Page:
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Collective Memory for Queer and Trans Liberation

Collective Memory for Queer and Trans Liberation

Sitting by my 95-year-old grandmother’s hospital bed, I listened in rapt attention as she told me about her life in Virginia, her experiences as a young woman in a world that saw her as less powerful and less important than her male peers. Unable to attend the college she wanted—and to which she had won a scholarship—she pursued other options, but always kept her passion for art, fashion, and clothing design. When I asked her what it felt like to be a woman in the 40s and 50s, whether she felt limited or disrespected or closed off from opportunities, she simply said, “I was a free spirit. I did what I wanted to do, and I always managed to find a way.”

As I think about all I have learned about my grandmother’s life and the world before I was born, I see the keys to the queer and trans liberation I long for. Sociologist Walter Benjamin explains that “articulating the past historically…means appropriating a memory as it flashes up in a moment of danger,” as memory allows us to challenge dominant forces.

Collective memory and intergenerational connection are the healing antidote to the forces of capitalism, White supremacy, and heteropatriarchy that aim to keep us too busy and downtrodden to see our own capacity to upend systems that work for only a very few. Just as I learned about my grandmother’s memories and ways of navigating oppression, so too does learning the ways of life of our queer and trans ancestors offer us a way to radically alter the material conditions which govern our lives and limit us.

As a researcher who focuses on the experiences of queer and trans youth of color, I have heard time and again how important connections to other queer and trans friends and family are for young adults who are developing and articulating their identities. These connections help youth to feel less isolated, more understood, and more seen. Importantly, they also provide youth with hope and visions of possible queer futures, seeing examples of others who are figuring it out and making a way through a world that tells them their identities are wrong.

I have interviewed trans and gender expansive youth aged 13-25 about their sources of strength and support, and so many of them mentioned queer and trans friends or peers who serve as reminders of what is possible. Much rarer, though, were mentions of a queer or trans role model a generation older [most often a queer uncle or aunt], and no one in 55 interviews mentioned anyone from two generations previous, not even pioneers like Marsha P. Johnson, Harvey Milk, or Bayard Rustin.

We know, of course, that queer and trans people have always existed and that their non-normative identities and expressions have been suppressed by the forces of White supremacy and colonialism. This makes it more difficult to locate our queer and trans ancestors, and means that those who are easiest to find or who are already formally documented are the most privileged: White, or White passing; cisgender men; upper middle class queer and trans people whose stories were always more likely to be told. But we also know that our ancestors were endlessly creative, inventive, and resistant to silencing, and their stories exist in forms that might be harder to locate. The difficulty of this work does not make it any less valuable.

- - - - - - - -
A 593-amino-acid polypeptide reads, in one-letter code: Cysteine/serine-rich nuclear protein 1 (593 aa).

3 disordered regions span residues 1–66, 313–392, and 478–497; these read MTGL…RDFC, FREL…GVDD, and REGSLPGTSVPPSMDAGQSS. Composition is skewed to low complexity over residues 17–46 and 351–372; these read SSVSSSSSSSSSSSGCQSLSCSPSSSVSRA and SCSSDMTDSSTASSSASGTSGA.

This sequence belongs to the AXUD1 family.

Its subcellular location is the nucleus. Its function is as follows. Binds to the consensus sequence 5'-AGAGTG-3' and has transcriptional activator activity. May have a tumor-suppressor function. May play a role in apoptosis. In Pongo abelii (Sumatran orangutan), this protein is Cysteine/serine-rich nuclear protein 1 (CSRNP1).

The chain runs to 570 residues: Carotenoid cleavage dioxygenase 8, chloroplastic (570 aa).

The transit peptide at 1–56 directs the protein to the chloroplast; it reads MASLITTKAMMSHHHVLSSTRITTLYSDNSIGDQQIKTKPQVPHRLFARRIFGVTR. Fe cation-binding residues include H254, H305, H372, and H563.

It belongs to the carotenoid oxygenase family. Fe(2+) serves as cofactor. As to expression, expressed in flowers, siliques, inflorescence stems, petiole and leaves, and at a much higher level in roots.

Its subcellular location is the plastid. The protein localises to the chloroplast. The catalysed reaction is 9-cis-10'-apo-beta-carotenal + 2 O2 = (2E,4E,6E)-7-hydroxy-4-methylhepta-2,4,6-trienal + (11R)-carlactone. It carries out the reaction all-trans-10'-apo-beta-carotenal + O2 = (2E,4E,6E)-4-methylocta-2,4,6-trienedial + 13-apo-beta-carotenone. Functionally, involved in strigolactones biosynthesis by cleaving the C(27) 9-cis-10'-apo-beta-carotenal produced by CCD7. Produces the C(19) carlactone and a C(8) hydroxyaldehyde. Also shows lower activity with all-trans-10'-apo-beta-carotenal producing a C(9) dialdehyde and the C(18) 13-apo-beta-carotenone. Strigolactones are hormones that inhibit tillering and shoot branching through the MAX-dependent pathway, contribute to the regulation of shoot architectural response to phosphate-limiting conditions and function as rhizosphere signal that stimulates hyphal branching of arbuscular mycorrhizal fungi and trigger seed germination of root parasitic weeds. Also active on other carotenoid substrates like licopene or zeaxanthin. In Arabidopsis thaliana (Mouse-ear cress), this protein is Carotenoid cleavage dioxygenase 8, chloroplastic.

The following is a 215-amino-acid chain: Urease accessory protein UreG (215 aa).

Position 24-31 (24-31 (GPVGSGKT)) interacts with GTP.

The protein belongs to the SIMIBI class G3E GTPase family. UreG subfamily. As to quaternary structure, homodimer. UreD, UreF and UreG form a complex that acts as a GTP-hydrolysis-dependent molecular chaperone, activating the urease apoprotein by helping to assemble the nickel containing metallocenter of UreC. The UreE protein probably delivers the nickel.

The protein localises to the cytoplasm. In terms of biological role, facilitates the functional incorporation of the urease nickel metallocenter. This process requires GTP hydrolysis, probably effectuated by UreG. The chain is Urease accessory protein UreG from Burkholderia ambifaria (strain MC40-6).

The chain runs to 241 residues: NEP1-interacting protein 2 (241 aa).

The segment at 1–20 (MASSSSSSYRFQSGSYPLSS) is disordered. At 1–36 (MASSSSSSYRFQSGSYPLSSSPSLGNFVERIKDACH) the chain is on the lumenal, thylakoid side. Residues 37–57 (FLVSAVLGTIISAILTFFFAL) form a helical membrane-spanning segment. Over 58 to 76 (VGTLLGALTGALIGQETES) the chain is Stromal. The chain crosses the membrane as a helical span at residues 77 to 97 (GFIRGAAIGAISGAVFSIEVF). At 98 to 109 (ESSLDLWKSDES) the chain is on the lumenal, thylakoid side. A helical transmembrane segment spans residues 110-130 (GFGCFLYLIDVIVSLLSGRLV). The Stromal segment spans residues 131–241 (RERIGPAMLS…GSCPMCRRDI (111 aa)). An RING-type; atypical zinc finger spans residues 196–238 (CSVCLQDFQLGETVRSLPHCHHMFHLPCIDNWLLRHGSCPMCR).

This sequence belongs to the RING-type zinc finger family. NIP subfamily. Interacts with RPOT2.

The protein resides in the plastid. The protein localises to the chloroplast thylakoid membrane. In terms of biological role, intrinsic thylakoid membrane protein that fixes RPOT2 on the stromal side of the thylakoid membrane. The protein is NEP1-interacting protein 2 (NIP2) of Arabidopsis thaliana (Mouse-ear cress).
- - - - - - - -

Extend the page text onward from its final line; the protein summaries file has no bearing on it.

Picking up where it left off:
In response to this need for collective memory and intergenerational connection between younger and older queer and trans people, I offer the following ways forward:

  1. The creation of inclusive, free spaces for queer and trans people of all ages to meet, interact, and learn from each other. After a year and a half of shelter in place, we know that these spaces can take a number of forms—they could be virtual Zoom rooms, Discord servers, or socially distanced meetings at or outside of community centers, libraries, or public parks.

  2. The continued and increased support of existing queer community archives (university-affiliated archives like the ONE National Gay and Lesbian Archives at USC and the LGBTQ+ Special Collections at SJSU or independent archives like the Invisible Histories Project), especially as they work to move beyond the documentation of the experiences of queer, cisgender White men.

  3.  The inclusion of intergenerational programming in existing queer and trans youth serving organizations, through listening circles, Pen Pal programs, experience exchanges, and other forms of connection.

  4. The rejection of narratives that situate queer and trans identities as ‘new,’ trendy, or particular to our modern time and context.

To be sure, this work may be difficult—locating the voices of those whom society has attempted to silence is not easy—and it is certainly not the only intervention needed for queer and trans liberation. Nonetheless, intergenerational connection and collective memory are powerful tools to ensure that our queer and trans youth—and their ancestors—are able to live full, complete lives and share in all the complexities, frustrations, and joys of our world.

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